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From ‘Apples to Apples’ to ‘Risk,’ a Manitoban is selling off his massive board game collection

A Manitoba teacher is selling off his colossal board game collection that he’s amassed through more than a decade of scouring thrift stores, pawn shops and garage sales.

Matthew Bencharski has over 800 board games in his collection, featuring classics like “Risk” and “Apples to Apples” to more obscure finds like “Trump: The Game.”

He started casually collecting over 10 years ago, picking up games he thought looked fun or retro at second-hand shops for a couple of bucks.

“One shelf of games leads to two shelves and three, then four and before you know it, you have a room full of board games.”

Now, the time has come for Bencharski to pare down his collection that’s overtaking a spare room at his Stonewall, Man. home.

He posted a photo of his collection to Facebook Marketplace, inviting folks to message him if they are after a specific title and propose a price.

A small portion of Matthew Bencharski’s board game collection, featuring classic and obscure releases, is shown in an April 18, 2024 image. (Matthew Bencharski)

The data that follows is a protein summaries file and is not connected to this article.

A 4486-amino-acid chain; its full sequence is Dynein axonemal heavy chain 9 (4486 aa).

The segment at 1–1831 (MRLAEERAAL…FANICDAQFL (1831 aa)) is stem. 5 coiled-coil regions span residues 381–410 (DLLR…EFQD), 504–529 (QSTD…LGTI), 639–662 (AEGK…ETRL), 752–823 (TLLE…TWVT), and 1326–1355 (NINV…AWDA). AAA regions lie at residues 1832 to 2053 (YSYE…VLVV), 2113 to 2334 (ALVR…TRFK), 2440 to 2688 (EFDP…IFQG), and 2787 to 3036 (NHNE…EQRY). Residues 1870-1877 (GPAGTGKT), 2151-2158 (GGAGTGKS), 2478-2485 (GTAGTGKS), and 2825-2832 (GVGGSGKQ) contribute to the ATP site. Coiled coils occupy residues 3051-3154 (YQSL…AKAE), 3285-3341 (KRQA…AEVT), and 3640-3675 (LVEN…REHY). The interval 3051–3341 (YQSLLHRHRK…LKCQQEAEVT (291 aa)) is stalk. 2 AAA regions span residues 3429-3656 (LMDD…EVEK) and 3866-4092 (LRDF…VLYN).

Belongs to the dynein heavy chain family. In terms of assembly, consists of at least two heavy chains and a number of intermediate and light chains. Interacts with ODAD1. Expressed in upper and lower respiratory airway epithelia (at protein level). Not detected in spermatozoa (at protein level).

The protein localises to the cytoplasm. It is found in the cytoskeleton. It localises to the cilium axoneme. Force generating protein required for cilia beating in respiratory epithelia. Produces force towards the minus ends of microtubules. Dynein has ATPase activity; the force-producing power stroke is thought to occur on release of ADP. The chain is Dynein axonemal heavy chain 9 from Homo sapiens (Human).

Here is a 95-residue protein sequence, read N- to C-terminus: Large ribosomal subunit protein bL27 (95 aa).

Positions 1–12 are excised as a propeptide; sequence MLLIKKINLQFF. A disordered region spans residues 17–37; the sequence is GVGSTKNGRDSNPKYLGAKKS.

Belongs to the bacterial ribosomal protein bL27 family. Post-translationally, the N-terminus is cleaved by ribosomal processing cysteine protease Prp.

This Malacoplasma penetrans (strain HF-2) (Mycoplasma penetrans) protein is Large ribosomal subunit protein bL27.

Four days later, he has received over a thousand messages from board game buffs. Some of the most sought-after games in his inbox – “Hamburger,” “Moolah” and “Mall Madness.”

Bencharski is keeping a few dozen games he’s not able to part with, like “The Omega Virus.” The Milton Bradley game from the ‘90s calls on players or “heroes of the planet Earth” to save the BattleSat1 space station from an evil virus.

Another favourite – “Dream Phone,” a beloved artifact among the Lisa Frank-era of girls, tweens and teens alike. Players have a secret admirer. To find out who, they must call up boys whose mushroom-cut headshots adorn a deck of cards one by one, seeking out clues.

Despite multiple requests for it, Bencharski says his copy is not for sale.

“It’s actually a really fun game. My wife and I have had like friends over and we’ve played it. It’s so cheesy and corny, but it’s funny at the same time.”

He’s already sold off a number of games. So far, Bencharski says he’s had zero sellers’ remorse. It’s a sign, he says, he’s doing the right thing by scaling back.

Besides working out a fair price, it’s important to him that each game is going to someone who will appreciate it.

“I met this person yesterday to sell “Heartthrob.” Her face just lit up when she saw it,” he said. “I’m glad they’re going to a good home.”

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